OP-ED: Power of its People Keeps RFDS Soaring

Thursday 27 May 2021, The Examiner


Recently, I shone a light on the incredible work the Royal Flying Doctor Service has done in Tasmania in the past 60 years, since its first flight in September 1960.

We are fortunate in Tasmania to have services provided by the RFDS that are delivered by local doctors and other medical professionals whom we know and trust.


I wanted to take the opportunity this week to talk about some of the great people in our community who have dedicated their time, expertise and skill to providing rural and regional Australians with the same healthcare that's available to everyone else.

In 1974, well-known ear, nose and throat specialist Mr Gavin Earles and his wife, general practitioner Dr Margaret Roberts-Thomson, in their second year of residency, arrived for a three-month rotation at Wyndham Hospital in Western Australia, fulfilling a dream of Marg's to work with the RFDS.

By the very nature of the region, the hospital and RFDS clinic and airport were busy places, being managed by a limited number of doctors and other medical staff. Typically, they took it in turns to take the daily flights for their clinics on the various cattle stations and settlements, or patient retrievals.

According to Marg, they would fight over the chance to fly, being a unique opportunity in a special part of the world.

In the morning they would hold a clinic and do hospital rounds, possibly receiving radio call-ups from the stations, before following the schedule of station visits.

Along with the region came some unique challenges.

Women's and Indigenous health were issues exacerbated by the remoteness of the location.

Gavin recalls that he and Marg had little experience in obstetrics and one night, were called out to an Aboriginal woman in Halls Creek who had gone into labour.

Waking up the midwife for assistance, they were met with a grumpy response: "can't you handle a straightforward delivery?"

Gavin, Marg and the midwife all flew down to Halls Creek, and after being met with kerosene flares to mark the airstrip, retrieved the young mother and took her back to Wyndham, for what turned out to be an uneventful delivery, much to the chagrin of the midwife who felt she had been woken up for nothing,

Fortunately for Tasmania, Gavin pursued ENT as a speciality and the family moved to Launceston where they eventually settled.

However, their time in the Kimberley, working hand-in-hand with the RFDS remains a highlight of their careers.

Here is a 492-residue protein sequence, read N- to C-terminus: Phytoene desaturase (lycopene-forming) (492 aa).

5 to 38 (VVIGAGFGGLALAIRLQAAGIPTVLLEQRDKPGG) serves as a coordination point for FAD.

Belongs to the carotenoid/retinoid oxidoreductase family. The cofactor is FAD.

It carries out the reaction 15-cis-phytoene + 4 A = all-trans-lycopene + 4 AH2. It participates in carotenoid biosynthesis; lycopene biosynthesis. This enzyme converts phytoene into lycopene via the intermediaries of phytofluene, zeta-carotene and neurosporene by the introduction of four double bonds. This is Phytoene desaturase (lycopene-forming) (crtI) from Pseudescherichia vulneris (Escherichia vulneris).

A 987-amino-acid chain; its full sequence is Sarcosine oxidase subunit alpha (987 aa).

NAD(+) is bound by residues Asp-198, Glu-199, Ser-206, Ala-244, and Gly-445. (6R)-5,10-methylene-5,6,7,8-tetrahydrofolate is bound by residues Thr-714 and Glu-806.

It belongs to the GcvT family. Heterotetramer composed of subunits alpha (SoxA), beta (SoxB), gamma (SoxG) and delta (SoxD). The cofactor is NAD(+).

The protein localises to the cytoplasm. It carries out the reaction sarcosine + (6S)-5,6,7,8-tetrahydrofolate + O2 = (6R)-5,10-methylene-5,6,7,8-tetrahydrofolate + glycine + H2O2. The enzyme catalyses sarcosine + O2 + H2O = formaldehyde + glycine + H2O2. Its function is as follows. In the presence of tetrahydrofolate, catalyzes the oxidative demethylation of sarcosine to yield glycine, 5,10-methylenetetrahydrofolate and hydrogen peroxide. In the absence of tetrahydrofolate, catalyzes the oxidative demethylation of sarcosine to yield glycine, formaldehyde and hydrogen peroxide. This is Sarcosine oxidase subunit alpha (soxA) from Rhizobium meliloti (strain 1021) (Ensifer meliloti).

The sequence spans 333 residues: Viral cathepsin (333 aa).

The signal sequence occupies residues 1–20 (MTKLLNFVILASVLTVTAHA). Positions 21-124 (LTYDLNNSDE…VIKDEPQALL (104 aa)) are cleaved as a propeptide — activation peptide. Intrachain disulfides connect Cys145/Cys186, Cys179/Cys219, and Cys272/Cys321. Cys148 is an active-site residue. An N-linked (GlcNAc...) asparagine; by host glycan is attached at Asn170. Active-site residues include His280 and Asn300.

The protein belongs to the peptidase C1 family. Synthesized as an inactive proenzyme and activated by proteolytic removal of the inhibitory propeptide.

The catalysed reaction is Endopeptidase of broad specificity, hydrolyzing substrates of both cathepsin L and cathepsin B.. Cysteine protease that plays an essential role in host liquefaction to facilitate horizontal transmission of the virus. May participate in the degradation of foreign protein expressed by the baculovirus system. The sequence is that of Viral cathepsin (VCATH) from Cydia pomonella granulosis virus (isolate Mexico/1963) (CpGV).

Dr George Merridew, a now-retired Launceston-based anaesthetist and his wife, Sarah, a chartered accountant, have both dedicated a significant part of their expertise and time to the RFDS over the years.

After graduating in 1972 George served in the Royal Australian Air Force as a medical officer for four years and then undertook specialist anaesthesia training in Adelaide from 1979 to 1983.

After that, George worked in England, Hong Kong and the United States, accompanied by Sarah and their two small children.

The family returned to Australia in 1986 with George joining the Launceston General Hospital as a specialist anaesthetist, staying for 31 years.

Medical retrieval is another of George's specialties; it involves a transfer between hospitals of patients on life support.

His logistical and clinical expertise in this area began with the RAAF in 1975 organising patient transfers using mainly C130 Hercules aircraft and occasionally Iroquois helicopters or Caribous.

George helped develop the Tasmanian medical retrieval service, which began formally in 1995, acting as its medical director for five years from 1997.

With essential help from town planner Bob Graham and LGH then-CEO Professor Berni Einoder, George drove the approval of the Launceston General Hospital's helipad, which was commissioned in 2002 and is used about once or twice a month.

In 2004 George received the Chief of Defence Force's commendation for his work in the aftermath of the 2002 Bali bombing, prioritising transfer of victims as well as escorting ten of them to Darwin and another ten from Darwin to Perth.

George has been active in the Tasmanian RFDS for patient transfers and organisational governance since 1995.

He was president from 2009 to 2012 and was awarded life membership when he retired from the RFDS Tas board in 2017.

When asked what his greatest achievement has been, he said that it was getting Sarah to join the RFDS Board.

As treasurer, and Chair of the Finance Committee, her expertise, business acumen and governance knowledge were powerful forces behind the scenes to make RFDS Tas the robust organisation that it is today.

Earlier this year, Sarah was awarded the prestigious Australian Institute of Company Directors Gold medal for her outstanding work during her long career on many boards.

The RFDS is fortunate to work with these and other outstanding people right here in Launceston ensuring that medical care is never far away.


Rosemary Armitage, Independent Legislative Council Member for Launceston


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